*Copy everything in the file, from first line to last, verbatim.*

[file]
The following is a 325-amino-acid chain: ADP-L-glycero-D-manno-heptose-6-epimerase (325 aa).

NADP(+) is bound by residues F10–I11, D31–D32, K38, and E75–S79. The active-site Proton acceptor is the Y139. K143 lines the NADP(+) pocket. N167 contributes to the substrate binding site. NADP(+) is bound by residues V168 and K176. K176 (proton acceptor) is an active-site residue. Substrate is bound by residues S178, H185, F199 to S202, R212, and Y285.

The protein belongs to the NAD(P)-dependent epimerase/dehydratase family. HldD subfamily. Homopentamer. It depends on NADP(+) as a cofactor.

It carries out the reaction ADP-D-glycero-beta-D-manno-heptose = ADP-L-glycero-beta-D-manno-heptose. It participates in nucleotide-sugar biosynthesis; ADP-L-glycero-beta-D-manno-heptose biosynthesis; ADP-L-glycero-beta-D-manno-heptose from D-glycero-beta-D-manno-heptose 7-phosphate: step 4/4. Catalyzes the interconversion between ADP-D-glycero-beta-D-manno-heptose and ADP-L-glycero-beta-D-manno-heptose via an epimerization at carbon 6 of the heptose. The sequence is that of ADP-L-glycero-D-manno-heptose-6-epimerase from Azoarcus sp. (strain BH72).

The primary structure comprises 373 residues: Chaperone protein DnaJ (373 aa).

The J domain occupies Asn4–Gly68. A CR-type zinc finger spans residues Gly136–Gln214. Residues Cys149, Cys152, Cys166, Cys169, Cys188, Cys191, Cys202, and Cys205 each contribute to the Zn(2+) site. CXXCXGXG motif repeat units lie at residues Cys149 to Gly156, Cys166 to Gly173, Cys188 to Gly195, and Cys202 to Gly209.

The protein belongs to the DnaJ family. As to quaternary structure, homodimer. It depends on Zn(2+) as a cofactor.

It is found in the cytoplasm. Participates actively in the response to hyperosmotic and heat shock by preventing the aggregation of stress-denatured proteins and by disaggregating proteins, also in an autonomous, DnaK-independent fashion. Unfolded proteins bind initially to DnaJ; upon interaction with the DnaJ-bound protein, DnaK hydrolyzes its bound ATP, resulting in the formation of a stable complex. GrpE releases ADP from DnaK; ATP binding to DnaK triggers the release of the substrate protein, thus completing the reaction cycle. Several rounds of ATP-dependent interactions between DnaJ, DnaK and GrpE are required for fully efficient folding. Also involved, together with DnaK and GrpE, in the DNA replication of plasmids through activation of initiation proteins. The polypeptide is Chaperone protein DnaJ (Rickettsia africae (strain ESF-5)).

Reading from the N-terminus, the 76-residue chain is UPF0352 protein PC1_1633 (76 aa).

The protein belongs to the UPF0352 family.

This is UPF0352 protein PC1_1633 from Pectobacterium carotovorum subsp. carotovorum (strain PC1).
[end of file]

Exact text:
The following is a 325-amino-acid chain: ADP-L-glycero-D-manno-heptose-6-epimerase (325 aa).

NADP(+) is bound by residues F10–I11, D31–D32, K38, and E75–S79. The active-site Proton acceptor is the Y139. K143 lines the NADP(+) pocket. N167 contributes to the substrate binding site. NADP(+) is bound by residues V168 and K176. K176 (proton acceptor) is an active-site residue. Substrate is bound by residues S178, H185, F199 to S202, R212, and Y285.

The protein belongs to the NAD(P)-dependent epimerase/dehydratase family. HldD subfamily. Homopentamer. It depends on NADP(+) as a cofactor.

It carries out the reaction ADP-D-glycero-beta-D-manno-heptose = ADP-L-glycero-beta-D-manno-heptose. It participates in nucleotide-sugar biosynthesis; ADP-L-glycero-beta-D-manno-heptose biosynthesis; ADP-L-glycero-beta-D-manno-heptose from D-glycero-beta-D-manno-heptose 7-phosphate: step 4/4. Catalyzes the interconversion between ADP-D-glycero-beta-D-manno-heptose and ADP-L-glycero-beta-D-manno-heptose via an epimerization at carbon 6 of the heptose. The sequence is that of ADP-L-glycero-D-manno-heptose-6-epimerase from Azoarcus sp. (strain BH72).

The primary structure comprises 373 residues: Chaperone protein DnaJ (373 aa).

The J domain occupies Asn4–Gly68. A CR-type zinc finger spans residues Gly136–Gln214. Residues Cys149, Cys152, Cys166, Cys169, Cys188, Cys191, Cys202, and Cys205 each contribute to the Zn(2+) site. CXXCXGXG motif repeat units lie at residues Cys149 to Gly156, Cys166 to Gly173, Cys188 to Gly195, and Cys202 to Gly209.

The protein belongs to the DnaJ family. As to quaternary structure, homodimer. It depends on Zn(2+) as a cofactor.

It is found in the cytoplasm. Participates actively in the response to hyperosmotic and heat shock by preventing the aggregation of stress-denatured proteins and by disaggregating proteins, also in an autonomous, DnaK-independent fashion. Unfolded proteins bind initially to DnaJ; upon interaction with the DnaJ-bound protein, DnaK hydrolyzes its bound ATP, resulting in the formation of a stable complex. GrpE releases ADP from DnaK; ATP binding to DnaK triggers the release of the substrate protein, thus completing the reaction cycle. Several rounds of ATP-dependent interactions between DnaJ, DnaK and GrpE are required for fully efficient folding. Also involved, together with DnaK and GrpE, in the DNA replication of plasmids through activation of initiation proteins. The polypeptide is Chaperone protein DnaJ (Rickettsia africae (strain ESF-5)).

Reading from the N-terminus, the 76-residue chain is UPF0352 protein PC1_1633 (76 aa).

The protein belongs to the UPF0352 family.

This is UPF0352 protein PC1_1633 from Pectobacterium carotovorum subsp. carotovorum (strain PC1).